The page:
Calls to emergency numbers will be processed automatically “soon,” according to Astrid, the Federal Agency that processes the messages.
Last year calls to the emergency police number 101 amounted to 2.91 million, while there wee 2.66 million calls to the other emergency numbers 100 and 112. The two exchanges employ a total of 672 operators – 361 for police and 311 for the other services.
Their target? To answer at least 95% of calls within five seconds.
Astrid’s ambition is to create the “exchange of the future” which will use a variety of sensors and other technological means to redirect the relevant information to personnel in the field, without human intervention, the organisation says in its annual report.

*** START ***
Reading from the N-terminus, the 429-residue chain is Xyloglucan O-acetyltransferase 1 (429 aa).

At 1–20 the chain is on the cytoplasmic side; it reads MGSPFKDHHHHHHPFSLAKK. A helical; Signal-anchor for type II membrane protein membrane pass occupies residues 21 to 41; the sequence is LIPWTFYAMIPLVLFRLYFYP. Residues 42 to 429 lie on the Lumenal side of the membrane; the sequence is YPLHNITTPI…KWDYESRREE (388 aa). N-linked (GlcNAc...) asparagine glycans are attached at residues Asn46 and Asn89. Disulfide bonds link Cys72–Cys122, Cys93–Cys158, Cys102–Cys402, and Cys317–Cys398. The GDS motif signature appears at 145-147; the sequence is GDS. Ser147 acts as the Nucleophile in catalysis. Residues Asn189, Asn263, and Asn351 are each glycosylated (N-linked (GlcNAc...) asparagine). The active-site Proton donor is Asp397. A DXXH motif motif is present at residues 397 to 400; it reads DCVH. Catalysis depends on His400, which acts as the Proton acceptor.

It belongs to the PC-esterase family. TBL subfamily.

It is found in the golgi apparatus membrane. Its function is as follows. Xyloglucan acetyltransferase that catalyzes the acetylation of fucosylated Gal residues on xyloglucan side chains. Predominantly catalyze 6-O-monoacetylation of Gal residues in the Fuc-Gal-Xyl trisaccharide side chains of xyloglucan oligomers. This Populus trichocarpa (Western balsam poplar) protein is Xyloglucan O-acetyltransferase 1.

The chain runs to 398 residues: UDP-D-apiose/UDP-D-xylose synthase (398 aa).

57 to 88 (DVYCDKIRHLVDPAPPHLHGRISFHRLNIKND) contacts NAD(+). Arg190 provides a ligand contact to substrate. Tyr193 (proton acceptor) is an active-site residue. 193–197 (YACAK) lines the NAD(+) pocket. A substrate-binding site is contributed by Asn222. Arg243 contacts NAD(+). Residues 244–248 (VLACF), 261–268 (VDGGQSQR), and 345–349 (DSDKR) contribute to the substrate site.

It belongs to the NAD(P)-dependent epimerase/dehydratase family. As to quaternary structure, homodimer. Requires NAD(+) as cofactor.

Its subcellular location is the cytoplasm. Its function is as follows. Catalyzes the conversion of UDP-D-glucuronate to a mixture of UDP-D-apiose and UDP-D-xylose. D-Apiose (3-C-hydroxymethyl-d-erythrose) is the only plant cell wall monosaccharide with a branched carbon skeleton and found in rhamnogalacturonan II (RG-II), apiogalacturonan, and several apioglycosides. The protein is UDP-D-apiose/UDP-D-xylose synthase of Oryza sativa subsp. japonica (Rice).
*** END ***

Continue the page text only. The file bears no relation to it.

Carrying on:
The various services in the sector have been consulted, Astrid reports. “In a future phase, their visions will be brought together and various scenarios sketched out,” said Astrid spokesperson Frederik Langhendries in De Tijd. “In the meantime, this year and next, Astrid will renew the technical equipment in its provincial exchanges, with new software, computers, servers, monitors and so on.”
However Astrid stressed that the intention was not to replace human staff with sensors. Human operators have a much broader role than simply to pass information on to emergency services. Their presence on the other end of the line is crucial to calm callers who may be in a difficult situation, as well as to guide them to provide the information needed to handle their emergency. Something sensors are so far unable to do.